Under Section 10.4 Section 20 – Life Care / Future Treatment Plan, page 43, a new statement “A Future Treatment Plan is required in the absence of a Life-Care Plan” makes it clear that there is a minimum requirement for future treatment to be listed in a submitted allocation in absence of a Life-Care Plan.

Medivest’s take on the subject: This is not really news because the term Future Treatment Plan existed in the prior Reference Guide’s title for this section. This seems to be a way to bring some consistency to the idea and to tie the term Future Treatment Plan together with the terms Future Treatment and Future Treatment Summary that also appear (and previously appeared) in the section.

In Section 10.5.2, titled Use of WC Fee Schedule vs. Actual Charges for WCMSA, on page 43, the state of Virginia was removed from the list of states that do not have a state Workers’ Compensation (WC) Fee Schedule. The states that do not have a WC fee schedule currently are Indiana, Iowa, Missouri, New Hampshire, New Jersey, and Wisconsin. The Reference Guide instructs, “Do not use a fee schedule in a state that does not have a fee schedule.”

Under Section 16, titled Re-Review, there are three subheadings describing circumstances under which a party may request a Re-Review. Under the subheadings of Mathematical Error and Missing Documentation on page 55, the following unannounced Note was inserted:

Notes:
• Disagreement surrounding the inclusion or exclusion of specific
treatments or medications does not meet the definition of a mathematical error.

• Re-Review requests based upon failure to properly review already submitted records must include only the specific documentation referenced as a basis for the request.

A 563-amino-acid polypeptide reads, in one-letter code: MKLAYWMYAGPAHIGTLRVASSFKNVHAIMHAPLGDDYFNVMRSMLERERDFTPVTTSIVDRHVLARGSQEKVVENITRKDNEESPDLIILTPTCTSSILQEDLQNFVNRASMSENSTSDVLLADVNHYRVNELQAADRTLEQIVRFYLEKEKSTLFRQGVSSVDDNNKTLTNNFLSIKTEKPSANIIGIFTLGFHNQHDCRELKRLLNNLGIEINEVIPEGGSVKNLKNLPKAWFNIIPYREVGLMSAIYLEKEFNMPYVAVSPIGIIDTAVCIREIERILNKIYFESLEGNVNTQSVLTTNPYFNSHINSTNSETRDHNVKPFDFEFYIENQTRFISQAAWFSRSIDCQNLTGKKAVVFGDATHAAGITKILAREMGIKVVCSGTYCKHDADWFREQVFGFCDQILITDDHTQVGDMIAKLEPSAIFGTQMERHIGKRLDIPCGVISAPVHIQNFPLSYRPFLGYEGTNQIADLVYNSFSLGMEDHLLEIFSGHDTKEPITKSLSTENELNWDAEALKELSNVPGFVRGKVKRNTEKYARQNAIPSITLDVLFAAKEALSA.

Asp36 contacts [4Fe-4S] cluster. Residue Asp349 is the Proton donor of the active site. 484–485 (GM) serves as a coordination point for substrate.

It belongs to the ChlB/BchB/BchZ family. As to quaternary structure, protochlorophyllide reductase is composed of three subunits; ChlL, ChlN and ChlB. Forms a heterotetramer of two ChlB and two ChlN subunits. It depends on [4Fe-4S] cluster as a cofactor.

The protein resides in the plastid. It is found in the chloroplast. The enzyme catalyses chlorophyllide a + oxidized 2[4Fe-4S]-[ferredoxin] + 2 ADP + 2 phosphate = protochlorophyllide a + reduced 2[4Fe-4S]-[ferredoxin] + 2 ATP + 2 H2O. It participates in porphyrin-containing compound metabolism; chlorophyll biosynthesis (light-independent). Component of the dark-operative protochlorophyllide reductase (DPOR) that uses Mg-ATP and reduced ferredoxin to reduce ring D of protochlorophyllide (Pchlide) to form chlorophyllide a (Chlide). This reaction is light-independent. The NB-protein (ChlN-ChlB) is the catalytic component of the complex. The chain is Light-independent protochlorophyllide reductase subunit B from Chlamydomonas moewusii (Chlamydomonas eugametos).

Under the third subheading titled Amended Review, the criteria and information remained the same, but the information was reformatted as follows with a phrase added to last note bullet in bold:

• CMS has issued a conditional approval/approved amount at least 12 but no more than 48 months prior.

• The case has not yet settled as of the date of the request for re-review.

• Projected care has changed so much that the submitter’s new proposed amount would result in a 10% or $10,000 change (whichever is greater) in CMS’ previously approved amount.

• Where a re-review request is reviewed and approved by CMS, the new approved amount will take effect on the date of settlement, regardless of whether the amount increased or decreased.

• This new submission may be delivered in both paper and portal formats. Please see the WCMSAP User Guide for more information.

In order to justify that the projected care would result in a 10% or $10,000 change (whichever is greater), the submitter must return CMS’ Recommendation Sheet that was included in CMS’ conditional approval letter and identify the following:

• Line items that were included in the approved amount, but are for care that has already been provided to the beneficiary. Please identify where references to records indicating that the care has already been provided can be found in the updated proposal.

• Line items for care that is no longer required. Please identify where references to replacement treatment can be found in the updated proposal.

• If additional care is required that was not otherwise included in CMS’ conditional approved amount, please add line items.

Notes:
• In the event that treatment has changed due to a state-specific requirement, a life-care plan showing replacement treatment for denied treatments will be required if medical records do not indicate a change.